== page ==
My first Hindi movie (I remember) happens to be Aamir Khan-Juhi Chawla starrer Qayamat Se Qayamat Tak. In those days I managed to watch it on a VHS tape while my mother and I visited our aunt’s place. I remember that time vividly, though I was a child and didn’t know much of what was happening; but the key moments stayed with me — the songs and the last scene where in both the protagonists die together. It was late that night when the movie got over and I remember watching it again next morning as I happened to be near the TV set when one of my younger aunts was busy catching the glimpse of Aamir Khan — that one more time before the video tape was to be returned. That movie had a lot of demand, after all.
By mid-’90s I had browsed through my mother’s entire collection of songs — there were many classics from the golden era of Bollywood. I recall vividly being inquisitive about Bollywood — mother and grandfather were my only way of gathering information. It was then I got to know that an actor coming from non-film background made it big — the first superstar of Bollywood. Yes, he happened to be the same guy who just went on to sing while on a jeep and left me wondering how the hell the voice was being reached to his lady-love sitting inside a train. But it did and I was fascinated by what I saw on TV. My mother told me about Rajesh Khanna and how the movie (Aaradhana) changed his career.
She then went on to tell me more about his movies, mainly those with Sharmila Tagore and Mumtaz. By then, I was slightly aware of his movies courtesy Doordarshan’s Friday telecast of Hindi movies and later with cable TV coming to our place. From mid-90′s till the end of the millennium I did watch some of Rajesh Khanna’s movies but was limited with respect to the knowledge of the actor. My grandfather’s FQ (film quotient) of 1970s wasn’t as sharp as it was for the movies made in 50′s and 60’s. So it was mother and the occasional Filmfare issues that made me aware of few facts.
One particular issue of Filmfare which paid tributes to the past winners and nominees from the date of inception of the award gave me a glimpse of the past era. I still have the issue with me and it came at a time when I had my school holidays. I knew the actors by name and face, but a lot was not known, soon I was to discover. I used to play ‘name the movie’ quiz with my cousin which helped me build my own FQ. I was curious to watch them and was mesmerised with what I read — in the years 1969, 1970, 1971, 1972, 1973 and 1974 Filmfare Best Actor nominees featured ‘Kaka’ as he was affectionately called. He did manage to win three, but looking back I can retrospectively say he didn’t win each one as the judges got bored with voting just one actor each time they sat to decide the winner.
“What a phenomenon he must have been!” was my first thought when I heard about him delivering 15 hits in a row in a span of three years. Few months later that year (2000) when the Star Gold channel was launched, I got to know he was indeed called ‘The Phenomenon’. Star Gold ran many a programme dedicated to the nuances of Bollywood, which helped me immensely to know more on movies, particularly on Rajesh Khanna. Be it the fact that his real name was Jatin or the fact about his current home (Aashirvaad) was originally named ‘Dimple’’ when he bought it from Rajendra Kumar after his rise to stardom.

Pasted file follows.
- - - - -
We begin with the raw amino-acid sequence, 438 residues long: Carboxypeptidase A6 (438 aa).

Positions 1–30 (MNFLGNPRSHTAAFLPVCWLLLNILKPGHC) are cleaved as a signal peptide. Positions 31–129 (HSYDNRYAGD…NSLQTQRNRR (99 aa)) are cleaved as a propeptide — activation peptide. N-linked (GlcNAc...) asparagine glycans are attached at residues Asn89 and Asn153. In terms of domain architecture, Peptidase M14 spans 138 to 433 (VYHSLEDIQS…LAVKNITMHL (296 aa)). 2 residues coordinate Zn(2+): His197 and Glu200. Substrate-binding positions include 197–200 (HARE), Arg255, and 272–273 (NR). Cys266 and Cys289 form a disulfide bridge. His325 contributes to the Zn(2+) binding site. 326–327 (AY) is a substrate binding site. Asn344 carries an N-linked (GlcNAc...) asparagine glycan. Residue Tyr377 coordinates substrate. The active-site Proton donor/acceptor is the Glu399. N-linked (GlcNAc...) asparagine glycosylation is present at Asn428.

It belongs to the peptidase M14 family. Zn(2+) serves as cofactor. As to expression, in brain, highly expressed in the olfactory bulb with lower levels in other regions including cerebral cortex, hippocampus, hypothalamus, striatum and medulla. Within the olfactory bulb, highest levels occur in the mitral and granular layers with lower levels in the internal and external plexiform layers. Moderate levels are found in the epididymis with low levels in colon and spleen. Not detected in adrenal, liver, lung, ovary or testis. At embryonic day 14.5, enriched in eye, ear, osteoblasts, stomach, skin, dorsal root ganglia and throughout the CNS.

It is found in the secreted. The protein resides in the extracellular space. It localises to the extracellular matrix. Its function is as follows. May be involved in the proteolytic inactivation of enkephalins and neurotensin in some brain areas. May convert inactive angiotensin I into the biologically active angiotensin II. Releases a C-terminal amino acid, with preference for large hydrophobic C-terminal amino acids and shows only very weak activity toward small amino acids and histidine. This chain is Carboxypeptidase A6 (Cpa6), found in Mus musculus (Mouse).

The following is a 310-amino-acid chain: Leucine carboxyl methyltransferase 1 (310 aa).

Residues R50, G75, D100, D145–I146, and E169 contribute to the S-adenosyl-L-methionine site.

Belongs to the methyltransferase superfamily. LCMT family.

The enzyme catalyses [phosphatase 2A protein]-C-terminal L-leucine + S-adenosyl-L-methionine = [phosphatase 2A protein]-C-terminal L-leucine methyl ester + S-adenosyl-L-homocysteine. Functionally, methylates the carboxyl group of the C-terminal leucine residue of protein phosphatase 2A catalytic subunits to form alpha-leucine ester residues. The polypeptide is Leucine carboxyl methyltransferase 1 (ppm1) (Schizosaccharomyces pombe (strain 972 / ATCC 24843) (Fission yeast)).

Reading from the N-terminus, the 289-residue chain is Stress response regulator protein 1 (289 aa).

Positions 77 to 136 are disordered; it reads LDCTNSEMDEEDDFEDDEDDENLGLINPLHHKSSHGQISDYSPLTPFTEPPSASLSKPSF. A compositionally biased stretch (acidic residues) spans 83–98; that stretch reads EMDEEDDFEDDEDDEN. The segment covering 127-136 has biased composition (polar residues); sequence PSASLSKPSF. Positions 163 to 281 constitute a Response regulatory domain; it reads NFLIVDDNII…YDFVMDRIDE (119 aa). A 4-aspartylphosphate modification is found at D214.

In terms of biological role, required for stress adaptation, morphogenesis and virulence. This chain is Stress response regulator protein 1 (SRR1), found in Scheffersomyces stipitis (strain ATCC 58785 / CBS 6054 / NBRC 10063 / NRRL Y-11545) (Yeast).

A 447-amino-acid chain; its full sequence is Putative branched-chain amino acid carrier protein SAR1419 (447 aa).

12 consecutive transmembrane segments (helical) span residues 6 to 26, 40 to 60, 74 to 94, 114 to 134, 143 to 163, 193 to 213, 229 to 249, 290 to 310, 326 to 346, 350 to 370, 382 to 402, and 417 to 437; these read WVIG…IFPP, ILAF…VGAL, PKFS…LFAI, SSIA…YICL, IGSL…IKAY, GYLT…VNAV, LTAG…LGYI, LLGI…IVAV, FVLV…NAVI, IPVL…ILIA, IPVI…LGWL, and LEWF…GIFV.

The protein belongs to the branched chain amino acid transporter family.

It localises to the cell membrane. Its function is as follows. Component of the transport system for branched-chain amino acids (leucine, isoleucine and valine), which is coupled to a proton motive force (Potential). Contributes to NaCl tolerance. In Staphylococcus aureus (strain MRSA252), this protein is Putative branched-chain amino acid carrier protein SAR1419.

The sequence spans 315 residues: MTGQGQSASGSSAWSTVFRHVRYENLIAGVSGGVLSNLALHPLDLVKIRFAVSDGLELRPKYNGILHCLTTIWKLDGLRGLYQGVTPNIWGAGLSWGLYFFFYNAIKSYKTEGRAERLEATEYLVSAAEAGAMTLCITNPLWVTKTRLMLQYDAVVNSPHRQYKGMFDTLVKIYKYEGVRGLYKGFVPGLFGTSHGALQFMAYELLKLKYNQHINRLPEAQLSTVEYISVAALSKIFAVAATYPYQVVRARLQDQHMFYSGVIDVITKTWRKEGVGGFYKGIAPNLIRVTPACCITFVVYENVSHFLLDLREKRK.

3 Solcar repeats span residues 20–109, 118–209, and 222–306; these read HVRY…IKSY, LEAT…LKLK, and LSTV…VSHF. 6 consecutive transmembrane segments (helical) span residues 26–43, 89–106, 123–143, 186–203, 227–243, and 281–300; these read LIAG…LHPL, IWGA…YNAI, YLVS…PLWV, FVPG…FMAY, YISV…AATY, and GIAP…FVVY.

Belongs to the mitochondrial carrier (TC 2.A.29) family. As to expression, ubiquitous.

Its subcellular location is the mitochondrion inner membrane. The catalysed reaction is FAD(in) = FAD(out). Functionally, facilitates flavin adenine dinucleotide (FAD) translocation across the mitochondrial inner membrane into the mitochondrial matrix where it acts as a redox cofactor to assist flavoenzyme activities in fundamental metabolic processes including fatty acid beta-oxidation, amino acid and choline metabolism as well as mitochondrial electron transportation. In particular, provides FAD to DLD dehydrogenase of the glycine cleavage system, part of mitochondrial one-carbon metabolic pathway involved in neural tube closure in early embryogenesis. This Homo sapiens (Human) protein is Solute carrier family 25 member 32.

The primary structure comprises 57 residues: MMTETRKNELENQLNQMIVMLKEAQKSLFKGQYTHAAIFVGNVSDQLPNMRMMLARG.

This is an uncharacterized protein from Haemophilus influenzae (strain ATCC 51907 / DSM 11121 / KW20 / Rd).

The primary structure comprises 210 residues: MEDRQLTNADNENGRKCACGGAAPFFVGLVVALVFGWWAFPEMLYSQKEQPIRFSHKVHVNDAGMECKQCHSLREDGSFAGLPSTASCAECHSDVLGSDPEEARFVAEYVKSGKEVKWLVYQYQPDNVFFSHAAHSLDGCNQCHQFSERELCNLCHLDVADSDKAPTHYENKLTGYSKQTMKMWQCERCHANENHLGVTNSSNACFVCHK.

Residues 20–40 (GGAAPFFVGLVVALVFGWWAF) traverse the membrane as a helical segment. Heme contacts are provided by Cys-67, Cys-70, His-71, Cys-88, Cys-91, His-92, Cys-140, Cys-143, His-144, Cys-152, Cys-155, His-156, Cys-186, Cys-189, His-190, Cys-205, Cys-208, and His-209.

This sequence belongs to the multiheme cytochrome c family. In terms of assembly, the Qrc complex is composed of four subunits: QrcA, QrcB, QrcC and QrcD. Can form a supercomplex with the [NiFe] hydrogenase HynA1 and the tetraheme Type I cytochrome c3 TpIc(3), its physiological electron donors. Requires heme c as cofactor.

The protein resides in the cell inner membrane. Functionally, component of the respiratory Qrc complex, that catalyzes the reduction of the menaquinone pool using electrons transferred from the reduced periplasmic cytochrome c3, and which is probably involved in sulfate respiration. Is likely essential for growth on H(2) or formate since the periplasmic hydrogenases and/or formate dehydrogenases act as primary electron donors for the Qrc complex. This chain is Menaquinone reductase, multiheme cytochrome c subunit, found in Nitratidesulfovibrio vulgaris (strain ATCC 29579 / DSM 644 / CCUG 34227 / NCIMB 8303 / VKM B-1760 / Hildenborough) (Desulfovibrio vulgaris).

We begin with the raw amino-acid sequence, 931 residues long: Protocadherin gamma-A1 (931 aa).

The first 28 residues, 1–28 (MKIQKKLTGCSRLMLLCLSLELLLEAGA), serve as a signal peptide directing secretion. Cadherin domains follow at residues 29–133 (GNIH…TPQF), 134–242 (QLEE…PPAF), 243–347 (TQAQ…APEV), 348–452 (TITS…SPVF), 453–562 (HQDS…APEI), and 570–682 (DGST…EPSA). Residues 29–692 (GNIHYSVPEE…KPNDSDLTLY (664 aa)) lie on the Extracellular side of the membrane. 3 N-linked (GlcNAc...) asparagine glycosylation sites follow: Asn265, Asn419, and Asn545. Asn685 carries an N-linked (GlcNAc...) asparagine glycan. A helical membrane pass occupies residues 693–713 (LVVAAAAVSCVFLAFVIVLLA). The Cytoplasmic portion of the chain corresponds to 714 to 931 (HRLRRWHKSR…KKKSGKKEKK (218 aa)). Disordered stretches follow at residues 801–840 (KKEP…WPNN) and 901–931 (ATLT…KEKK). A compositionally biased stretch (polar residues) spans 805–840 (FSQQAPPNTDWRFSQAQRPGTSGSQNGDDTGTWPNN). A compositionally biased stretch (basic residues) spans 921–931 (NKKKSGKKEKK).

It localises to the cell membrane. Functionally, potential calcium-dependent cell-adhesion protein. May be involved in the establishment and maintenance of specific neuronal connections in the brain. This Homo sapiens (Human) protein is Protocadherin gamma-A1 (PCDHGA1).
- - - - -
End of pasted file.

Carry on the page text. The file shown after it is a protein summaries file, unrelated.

He was barely 28 years of age when he delivered his first solo hit and by the ripe age of 32 his superstardom had begun to wane. It was in that short span of five years we remember him — ‘The Phenomena’ that made those wonderful lines come alive in the characters he played. Songs became a rage and still continues to be popular. Never had I witnessed someone becoming such a huge icon in just a span of few years. Despite having acted in many critically acclaimed movies, it is those movies he made in that brief history of time which made people react the way they did when the news of his demise went public on Wednesday.
Till his death, he remained philosophical about his ascent and descent in such a short time. I had heard someone saying “at one point, Rajesh Khanna was a god, but the trouble with him is that he started thinking he was one”. Maybe his career is best described by this adage “Pride comes before a fall”. The fall did come but not without a sense of achievement and a sense of realisation in the later years. He famously said last year that “I was there at the same place which was previously occupied by someone else (Dilip Kumar) and I am there at the same place which was occupied by someone else (Amitabh Bachchan)”. The place might have been the same, but the impacts were different. Both Rajesh Khanna’s predecessor and his successor enjoyed a long stay at the top. But from nowhere a phenomenon came, conquered and left — this time for good.
Rajesh Khanna had his luck when started his career, he had his family during his illness and at the time of his death, not to forget a lot of people who felt this morning as though one of their senses had been impaired.
Kakaji hated tears (remember that famous line from Amar Prem — ‘Pushpa, I hate tears‘?). If one has to find comfort, just listen to some of his timeless songs, watch some of his memorable movies — that’s the best way to pay tribute this superstar, whose movies and songs defied age and still continue to be as popular as they were yesterday.